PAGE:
Girl cuddles grey British Shorthair on shoulder
Credit: Aleksandra Pavlova / Getty

History

An ancient breed, British shorthairs are believed to be the direct descendants of the cats brought to England by the invading Romans, according to The Governing Council of the Cat Fancy. They were used for vermin control and quickly spread throughout the country as street and farm cats. Soon, their calm and confident personalities prompted people to welcome them into their homes (and onto their laps). Over the years, according to The Cat Fanciers' Association, they developed round faces with short, thick coats of all colors.

In the late 1800s, a determined cat breeder named Harrison Weir began developing the British shorthair officially by crossing different individual felines. At the first organized cat show, held at London's Crystal Palace in 1871, a blue tabby British shorthair owned by Weir won Best in Show.

After World War I, the British shorthair we know today was finessed by adding Persian, Russian blue, French Chartreux, and domestic shorthair cats into the mix. Eventually, in the 1970s, the British shorthair was given formal recognition around the globe.

Drawing from Alice in Wonderland of Cheshire cat in tree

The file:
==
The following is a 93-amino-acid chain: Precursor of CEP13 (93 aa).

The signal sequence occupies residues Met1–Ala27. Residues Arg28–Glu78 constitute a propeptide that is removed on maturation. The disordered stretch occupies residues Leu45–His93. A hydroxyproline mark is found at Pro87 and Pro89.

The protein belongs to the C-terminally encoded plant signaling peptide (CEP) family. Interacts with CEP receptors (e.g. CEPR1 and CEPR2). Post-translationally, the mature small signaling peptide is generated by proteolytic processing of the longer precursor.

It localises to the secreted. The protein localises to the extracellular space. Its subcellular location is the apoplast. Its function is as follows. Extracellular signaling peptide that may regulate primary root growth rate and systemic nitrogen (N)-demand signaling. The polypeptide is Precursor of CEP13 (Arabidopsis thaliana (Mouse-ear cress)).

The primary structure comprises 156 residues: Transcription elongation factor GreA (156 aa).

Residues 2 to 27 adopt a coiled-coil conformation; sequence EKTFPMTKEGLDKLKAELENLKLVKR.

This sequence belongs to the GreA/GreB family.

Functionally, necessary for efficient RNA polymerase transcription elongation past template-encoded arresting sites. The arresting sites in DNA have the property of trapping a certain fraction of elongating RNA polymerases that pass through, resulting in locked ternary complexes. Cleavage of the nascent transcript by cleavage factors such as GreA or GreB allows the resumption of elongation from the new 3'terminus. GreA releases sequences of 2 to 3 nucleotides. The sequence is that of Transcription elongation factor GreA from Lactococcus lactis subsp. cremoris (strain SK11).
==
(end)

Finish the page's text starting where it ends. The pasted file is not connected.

Puss in Boots movie poster of Puss in Boots walking out of an explosion
Top: Credit: Culture Club / Getty
Bottom: Credit: Courtesy of Imdb

Fun Facts

  • British shorthairs have a special place in literature, too. Probably the most famous British shorthair is the Cheshire Cat in Alice’s Adventures in Wonderland. No one really knows exactly where Lewis Carroll got his inspiration for the Cheshire Cat’s smiling countenance—some believe it was from an illustration on a label of Cheshire Cheese; others believe he was inspired by a church sculpture. But whatever it was, the Cheshire Cat looks a lot like a contented British shorthair.
  • With his chubby cheeks and big green eyes, Puss in Boots is generally considered to be a British shorthair (despite his Spanish accent).
  • Coby the Cat is a British shorthair with more than 1.5 million Instagram followers.